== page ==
You need to split it into different sections that deal with the various types of risk. This includes general safety checks of the building and location before looking at the individual pieces of equipment in depth.

The checklist should not only take in faults and damages but also obstructions, cleanliness, lighting, and any other aspect of your packaging warehouse that could cause injury, illness, or fatality.

Make sure the safety checklist has space to give a final verdict and grade, as well as action points that you require carrying out as soon as possible to ensure the safety of your employees. It could even include photographs to better illustrate the outstanding issues.

What should you check during a warehouse inspection?

During a warehouse inspection, you should add the following to your checklist:

Check for damage in the building and location

This includes windows, floors, doors, ceilings, and walls. Check to see if they are free from damage and note down any issues if you find them.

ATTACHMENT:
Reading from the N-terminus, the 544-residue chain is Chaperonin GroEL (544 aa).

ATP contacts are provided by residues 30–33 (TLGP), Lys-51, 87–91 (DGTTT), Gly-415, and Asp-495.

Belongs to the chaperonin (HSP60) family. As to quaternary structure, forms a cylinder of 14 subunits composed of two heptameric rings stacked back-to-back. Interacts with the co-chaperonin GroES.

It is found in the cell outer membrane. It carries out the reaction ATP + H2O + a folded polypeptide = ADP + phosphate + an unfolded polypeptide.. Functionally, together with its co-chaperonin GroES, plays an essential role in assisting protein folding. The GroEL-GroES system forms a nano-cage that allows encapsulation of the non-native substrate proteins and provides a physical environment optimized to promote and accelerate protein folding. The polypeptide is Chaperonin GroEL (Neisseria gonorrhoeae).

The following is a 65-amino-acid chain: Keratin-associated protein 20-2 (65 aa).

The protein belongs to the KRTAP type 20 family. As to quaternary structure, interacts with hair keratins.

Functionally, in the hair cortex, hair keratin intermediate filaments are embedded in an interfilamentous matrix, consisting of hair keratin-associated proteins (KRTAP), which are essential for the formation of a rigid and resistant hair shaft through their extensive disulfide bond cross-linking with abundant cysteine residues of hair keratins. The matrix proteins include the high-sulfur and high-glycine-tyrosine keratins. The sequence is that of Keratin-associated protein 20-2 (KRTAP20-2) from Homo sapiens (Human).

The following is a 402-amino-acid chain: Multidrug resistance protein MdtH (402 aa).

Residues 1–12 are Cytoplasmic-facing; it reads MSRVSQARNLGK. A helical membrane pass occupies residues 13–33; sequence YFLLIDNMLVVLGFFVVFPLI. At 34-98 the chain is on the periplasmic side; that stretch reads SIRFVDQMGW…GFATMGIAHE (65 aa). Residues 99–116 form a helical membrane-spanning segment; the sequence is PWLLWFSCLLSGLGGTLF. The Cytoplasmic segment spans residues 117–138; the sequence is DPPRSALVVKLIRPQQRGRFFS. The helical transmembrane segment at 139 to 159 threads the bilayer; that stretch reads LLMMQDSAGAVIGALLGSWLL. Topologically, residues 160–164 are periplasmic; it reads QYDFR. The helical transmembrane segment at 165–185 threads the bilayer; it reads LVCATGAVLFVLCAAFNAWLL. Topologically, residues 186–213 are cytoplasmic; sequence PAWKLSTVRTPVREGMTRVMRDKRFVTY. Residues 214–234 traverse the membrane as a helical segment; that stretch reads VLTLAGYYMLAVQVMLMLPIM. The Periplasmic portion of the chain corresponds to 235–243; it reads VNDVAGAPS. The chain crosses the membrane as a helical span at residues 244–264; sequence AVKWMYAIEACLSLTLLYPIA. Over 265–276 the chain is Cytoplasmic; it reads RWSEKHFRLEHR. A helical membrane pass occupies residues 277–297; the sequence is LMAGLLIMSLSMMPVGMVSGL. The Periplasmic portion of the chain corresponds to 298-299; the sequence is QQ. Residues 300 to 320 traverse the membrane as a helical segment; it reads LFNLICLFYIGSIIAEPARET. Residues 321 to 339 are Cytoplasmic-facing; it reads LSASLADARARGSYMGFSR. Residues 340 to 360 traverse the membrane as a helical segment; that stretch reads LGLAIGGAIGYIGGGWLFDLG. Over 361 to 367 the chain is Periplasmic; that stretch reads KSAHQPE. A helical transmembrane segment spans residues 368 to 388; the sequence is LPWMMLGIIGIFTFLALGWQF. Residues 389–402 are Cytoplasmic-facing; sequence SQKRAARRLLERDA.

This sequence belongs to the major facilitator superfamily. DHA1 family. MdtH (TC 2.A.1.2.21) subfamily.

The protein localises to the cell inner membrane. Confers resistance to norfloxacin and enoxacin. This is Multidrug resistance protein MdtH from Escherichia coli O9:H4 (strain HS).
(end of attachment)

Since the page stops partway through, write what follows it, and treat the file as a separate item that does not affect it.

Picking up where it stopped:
Look for obstructions

Obstructions could mean packaging in front of fire exits or in the middle of aisles, for example. You should ensure there is no clutter in workstations and that the vehicles are in their correct designated position. Trailing electrical cords can also cause a hazard.

Check lighting in the warehouse

Warehouse lighting is very important for safety. Work stations, corridors, fire exits, offices, loading docks, lunchrooms, and even bathrooms should be well lit. If not, workers can injure themselves as the gloom makes it difficult to navigate safely.

Inspect the hygiene and cleanliness

Although it is difficult for a workplace to remain pristine where there is a lot of moving around and vehicle use, you can still get rid of unnecessary trash and other waste that could cause a fire or trip hazard. In addition, make sure work stations are clean and hygienic, as are break rooms and bathrooms.

Look into fire safety

Are there enough fire extinguishers in the correct positions? Are they, the sprinkler systems, the hoses and the fire alarms, in working condition? Is there a risk of explosions if a fire gets out of hand and reaches any chemicals you store?

Check the ventilation

Because of the dust that comes with working in a packaging warehouse, you need adequate ventilation to keep your workers safe.

Are fire exits signed and lit?